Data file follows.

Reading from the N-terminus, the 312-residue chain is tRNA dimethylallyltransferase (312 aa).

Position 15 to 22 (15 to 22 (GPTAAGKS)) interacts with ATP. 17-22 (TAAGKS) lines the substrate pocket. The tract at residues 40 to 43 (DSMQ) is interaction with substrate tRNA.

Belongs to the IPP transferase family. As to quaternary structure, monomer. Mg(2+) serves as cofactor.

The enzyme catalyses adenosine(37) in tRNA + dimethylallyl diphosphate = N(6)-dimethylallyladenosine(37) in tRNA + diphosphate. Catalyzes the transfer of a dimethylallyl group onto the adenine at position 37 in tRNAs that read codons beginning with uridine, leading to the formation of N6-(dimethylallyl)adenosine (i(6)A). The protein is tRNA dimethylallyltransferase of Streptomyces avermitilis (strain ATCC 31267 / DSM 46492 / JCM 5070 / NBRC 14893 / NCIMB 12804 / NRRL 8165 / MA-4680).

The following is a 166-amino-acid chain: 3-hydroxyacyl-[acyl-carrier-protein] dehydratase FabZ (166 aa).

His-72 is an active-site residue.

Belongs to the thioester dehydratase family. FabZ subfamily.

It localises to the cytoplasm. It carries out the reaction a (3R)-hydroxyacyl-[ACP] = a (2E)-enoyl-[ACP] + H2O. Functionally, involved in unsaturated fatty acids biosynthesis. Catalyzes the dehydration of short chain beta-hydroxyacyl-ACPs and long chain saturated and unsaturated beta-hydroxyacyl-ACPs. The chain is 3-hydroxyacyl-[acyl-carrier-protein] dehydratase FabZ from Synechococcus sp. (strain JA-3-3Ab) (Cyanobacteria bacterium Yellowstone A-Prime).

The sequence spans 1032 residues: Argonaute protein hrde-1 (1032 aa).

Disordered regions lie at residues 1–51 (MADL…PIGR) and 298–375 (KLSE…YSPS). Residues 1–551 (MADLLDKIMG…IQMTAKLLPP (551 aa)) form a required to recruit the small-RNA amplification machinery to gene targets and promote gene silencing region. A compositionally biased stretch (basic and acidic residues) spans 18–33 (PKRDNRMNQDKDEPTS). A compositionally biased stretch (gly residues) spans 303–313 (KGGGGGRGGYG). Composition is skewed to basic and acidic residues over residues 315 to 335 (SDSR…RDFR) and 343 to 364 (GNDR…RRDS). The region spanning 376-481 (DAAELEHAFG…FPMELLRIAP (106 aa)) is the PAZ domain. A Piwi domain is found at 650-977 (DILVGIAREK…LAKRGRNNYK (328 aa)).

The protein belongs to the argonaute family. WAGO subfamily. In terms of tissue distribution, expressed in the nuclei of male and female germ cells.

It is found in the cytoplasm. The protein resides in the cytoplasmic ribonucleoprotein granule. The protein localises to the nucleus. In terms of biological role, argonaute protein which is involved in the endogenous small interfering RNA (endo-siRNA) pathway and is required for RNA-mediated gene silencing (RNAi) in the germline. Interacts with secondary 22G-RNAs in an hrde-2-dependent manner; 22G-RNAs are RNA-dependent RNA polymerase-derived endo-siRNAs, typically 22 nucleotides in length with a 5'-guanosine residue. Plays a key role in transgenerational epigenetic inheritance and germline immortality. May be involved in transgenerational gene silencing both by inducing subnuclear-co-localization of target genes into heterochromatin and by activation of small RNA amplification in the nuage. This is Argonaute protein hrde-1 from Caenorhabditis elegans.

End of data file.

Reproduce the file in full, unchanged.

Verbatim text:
Reading from the N-terminus, the 312-residue chain is tRNA dimethylallyltransferase (312 aa).

Position 15 to 22 (15 to 22 (GPTAAGKS)) interacts with ATP. 17-22 (TAAGKS) lines the substrate pocket. The tract at residues 40 to 43 (DSMQ) is interaction with substrate tRNA.

Belongs to the IPP transferase family. As to quaternary structure, monomer. Mg(2+) serves as cofactor.

The enzyme catalyses adenosine(37) in tRNA + dimethylallyl diphosphate = N(6)-dimethylallyladenosine(37) in tRNA + diphosphate. Catalyzes the transfer of a dimethylallyl group onto the adenine at position 37 in tRNAs that read codons beginning with uridine, leading to the formation of N6-(dimethylallyl)adenosine (i(6)A). The protein is tRNA dimethylallyltransferase of Streptomyces avermitilis (strain ATCC 31267 / DSM 46492 / JCM 5070 / NBRC 14893 / NCIMB 12804 / NRRL 8165 / MA-4680).

The following is a 166-amino-acid chain: 3-hydroxyacyl-[acyl-carrier-protein] dehydratase FabZ (166 aa).

His-72 is an active-site residue.

Belongs to the thioester dehydratase family. FabZ subfamily.

It localises to the cytoplasm. It carries out the reaction a (3R)-hydroxyacyl-[ACP] = a (2E)-enoyl-[ACP] + H2O. Functionally, involved in unsaturated fatty acids biosynthesis. Catalyzes the dehydration of short chain beta-hydroxyacyl-ACPs and long chain saturated and unsaturated beta-hydroxyacyl-ACPs. The chain is 3-hydroxyacyl-[acyl-carrier-protein] dehydratase FabZ from Synechococcus sp. (strain JA-3-3Ab) (Cyanobacteria bacterium Yellowstone A-Prime).

The sequence spans 1032 residues: Argonaute protein hrde-1 (1032 aa).

Disordered regions lie at residues 1–51 (MADL…PIGR) and 298–375 (KLSE…YSPS). Residues 1–551 (MADLLDKIMG…IQMTAKLLPP (551 aa)) form a required to recruit the small-RNA amplification machinery to gene targets and promote gene silencing region. A compositionally biased stretch (basic and acidic residues) spans 18–33 (PKRDNRMNQDKDEPTS). A compositionally biased stretch (gly residues) spans 303–313 (KGGGGGRGGYG). Composition is skewed to basic and acidic residues over residues 315 to 335 (SDSR…RDFR) and 343 to 364 (GNDR…RRDS). The region spanning 376-481 (DAAELEHAFG…FPMELLRIAP (106 aa)) is the PAZ domain. A Piwi domain is found at 650-977 (DILVGIAREK…LAKRGRNNYK (328 aa)).

The protein belongs to the argonaute family. WAGO subfamily. In terms of tissue distribution, expressed in the nuclei of male and female germ cells.

It is found in the cytoplasm. The protein resides in the cytoplasmic ribonucleoprotein granule. The protein localises to the nucleus. In terms of biological role, argonaute protein which is involved in the endogenous small interfering RNA (endo-siRNA) pathway and is required for RNA-mediated gene silencing (RNAi) in the germline. Interacts with secondary 22G-RNAs in an hrde-2-dependent manner; 22G-RNAs are RNA-dependent RNA polymerase-derived endo-siRNAs, typically 22 nucleotides in length with a 5'-guanosine residue. Plays a key role in transgenerational epigenetic inheritance and germline immortality. May be involved in transgenerational gene silencing both by inducing subnuclear-co-localization of target genes into heterochromatin and by activation of small RNA amplification in the nuage. This is Argonaute protein hrde-1 from Caenorhabditis elegans.